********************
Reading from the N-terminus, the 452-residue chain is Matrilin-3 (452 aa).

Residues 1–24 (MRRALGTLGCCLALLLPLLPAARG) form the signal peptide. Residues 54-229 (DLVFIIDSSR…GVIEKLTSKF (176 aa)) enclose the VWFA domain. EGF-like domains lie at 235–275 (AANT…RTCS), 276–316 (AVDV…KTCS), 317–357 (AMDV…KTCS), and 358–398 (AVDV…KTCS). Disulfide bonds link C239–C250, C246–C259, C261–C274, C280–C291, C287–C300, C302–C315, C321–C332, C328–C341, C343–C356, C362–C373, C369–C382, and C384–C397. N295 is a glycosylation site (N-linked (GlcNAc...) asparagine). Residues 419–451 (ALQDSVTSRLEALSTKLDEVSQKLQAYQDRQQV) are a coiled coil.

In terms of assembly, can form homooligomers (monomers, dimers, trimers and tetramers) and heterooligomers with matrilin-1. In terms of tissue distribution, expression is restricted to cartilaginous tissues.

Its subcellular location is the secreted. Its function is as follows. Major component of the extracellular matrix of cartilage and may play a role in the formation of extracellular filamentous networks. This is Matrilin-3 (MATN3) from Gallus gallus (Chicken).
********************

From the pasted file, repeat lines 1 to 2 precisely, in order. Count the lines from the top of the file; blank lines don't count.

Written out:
Reading from the N-terminus, the 452-residue chain is Matrilin-3 (452 aa).

Residues 1–24 (MRRALGTLGCCLALLLPLLPAARG) form the signal peptide. Residues 54-229 (DLVFIIDSSR…GVIEKLTSKF (176 aa)) enclose the VWFA domain. EGF-like domains lie at 235–275 (AANT…RTCS), 276–316 (AVDV…KTCS), 317–357 (AMDV…KTCS), and 358–398 (AVDV…KTCS). Disulfide bonds link C239–C250, C246–C259, C261–C274, C280–C291, C287–C300, C302–C315, C321–C332, C328–C341, C343–C356, C362–C373, C369–C382, and C384–C397. N295 is a glycosylation site (N-linked (GlcNAc...) asparagine). Residues 419–451 (ALQDSVTSRLEALSTKLDEVSQKLQAYQDRQQV) are a coiled coil.